The Prime Minister’s pledge to create 1GW of floating offshore wind energy by 2050 could be a huge economic and environmental boost for Cornwall and the south west.

According to a report commissioned by the Cornwall and Isles of Scilly Local Enterprise Partnership (LEP), 1GW of floating offshore windfarms in the Celtic Sea could support 3,200 jobs in the south west and Wales and £682 million of spend in the local supply chain by 2030, powering hundreds of thousands of homes.

In his speech to the Conservative Party virtual annual conference today (Oct 6), Boris Johnson pledged to power every home in Britain with offshore wind energy within a decade.

And he said: “We will not only build fixed arrays in the sea, we will build windmills that float on the sea – enough to deliver 1GW of energy by 2030, 15 times as much as the rest of the world put together.”

The pledge is being seen as huge boost to floating offshore wind ambitions in Cornwall and the south west, which have been led by the LEP for the last two years. Apart from Scotland, the Celtic Sea is the only other part of the UK where floating wind turbines can be deployed at scale.

And next month will see the formal submission of a Cornwall-led £30+ million funding bid for Government investment to accelerate the creation of a floating offshore wind industry in the region as part of a £64 million project.

The South West Floating Offshore Wind Accelerator project is being led by Wave Hub, the Cornwall Council-owned marine renewables research and technology organisation, in collaboration with the LEP, University of Plymouth, University of Exeter, the Offshore Renewable Energy (ORE) Catapult, A&P Group, Cornwall Council and Plymouth City Council.

It aims to build on Cornwall and Plymouth’s “world-renowned excellence” in offshore renewables business and research to fast-track the construction of large scale floating offshore windfarms in the Celtic Sea from the mid-2020s onwards.

Steve Jermy

LEP director Steve Jermy, who is also executive chair of Wave Hub, said: “We’re delighted with the Prime Minister’s support because it recognises the huge contribution floating wind can make to the UK’s renewables targets and the thousands of jobs that would result.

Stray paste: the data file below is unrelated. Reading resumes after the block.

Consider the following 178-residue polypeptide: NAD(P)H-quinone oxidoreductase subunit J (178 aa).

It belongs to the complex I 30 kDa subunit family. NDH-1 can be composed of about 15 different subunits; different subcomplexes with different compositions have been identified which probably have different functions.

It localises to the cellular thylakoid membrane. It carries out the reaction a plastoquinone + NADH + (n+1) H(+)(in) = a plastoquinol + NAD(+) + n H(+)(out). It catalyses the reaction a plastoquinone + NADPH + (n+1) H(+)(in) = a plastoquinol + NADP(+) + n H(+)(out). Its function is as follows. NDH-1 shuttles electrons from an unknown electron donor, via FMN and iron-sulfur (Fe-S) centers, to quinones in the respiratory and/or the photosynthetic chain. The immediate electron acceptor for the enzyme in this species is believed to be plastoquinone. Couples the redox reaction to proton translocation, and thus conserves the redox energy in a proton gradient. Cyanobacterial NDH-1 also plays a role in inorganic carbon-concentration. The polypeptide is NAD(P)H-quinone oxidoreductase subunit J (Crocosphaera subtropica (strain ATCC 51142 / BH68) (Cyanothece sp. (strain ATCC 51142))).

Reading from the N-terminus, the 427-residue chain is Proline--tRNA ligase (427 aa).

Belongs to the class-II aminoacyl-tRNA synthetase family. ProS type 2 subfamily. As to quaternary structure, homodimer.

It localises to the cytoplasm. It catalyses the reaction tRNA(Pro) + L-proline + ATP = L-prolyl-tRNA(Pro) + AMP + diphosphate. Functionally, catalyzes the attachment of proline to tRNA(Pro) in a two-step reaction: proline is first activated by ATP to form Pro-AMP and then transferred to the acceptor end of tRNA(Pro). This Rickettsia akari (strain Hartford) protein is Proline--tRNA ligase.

“The deployment of floating wind farms off Cornwall and in the Celtic Sea is something we have been working towards for the last two years. We’ve been able to draw on the county’s unique expertise in offshore renewable energy and we are confident that Cornwall can play a leading role in delivering the Prime Minister’s ambitious vision.”

Jermy said plans to sell the Cornwall Council-owned Wave Hub offshore energy test site to a renewable energy project developer by the end of the year meant there could be a floating wind pilot project generating power off the coast of Cornwall as early 2023. And he said there was the ambition in Cornwall to develop 3GW of floating offshore wind energy in the Celtic Sea by 2030.

Mark Duddridge, chair of the Cornwall and Isles of Scilly LEP, also welcomed the Prime Minister’s announcement: “Our region has huge expertise in offshore renewable energy and one of the best wind resources in Europe in the Celtic Sea. What we need now is for some of the Prime Minister’s promised infrastructure investment to come to Cornwall and the south west to upgrade our ports and grid connectivity to we can play a national role in the UK’s green industrial revolution.”

Cornwall is no stranger to renewable energy. It is home to the UK’s first commercial windfarm and has the best solar climate in the UK.

And as well as floating offshore wind Cornwall is pioneering deep geothermal energy to tap the heat in granite deposits five kilometres beneath the earth, and is looking at how lithium can be extracted from deep geothermal brines for use in battery technology to help drive the electric car revolution.

Only last month the LEP announced it was supporting a £4 million project to build Europe’s first geothermal lithium recovery pilot plant using investment it has secured from the Government’s Getting Building Fund. The project is a collaboration between Cornish Lithium and Geothermal Engineering Ltd.

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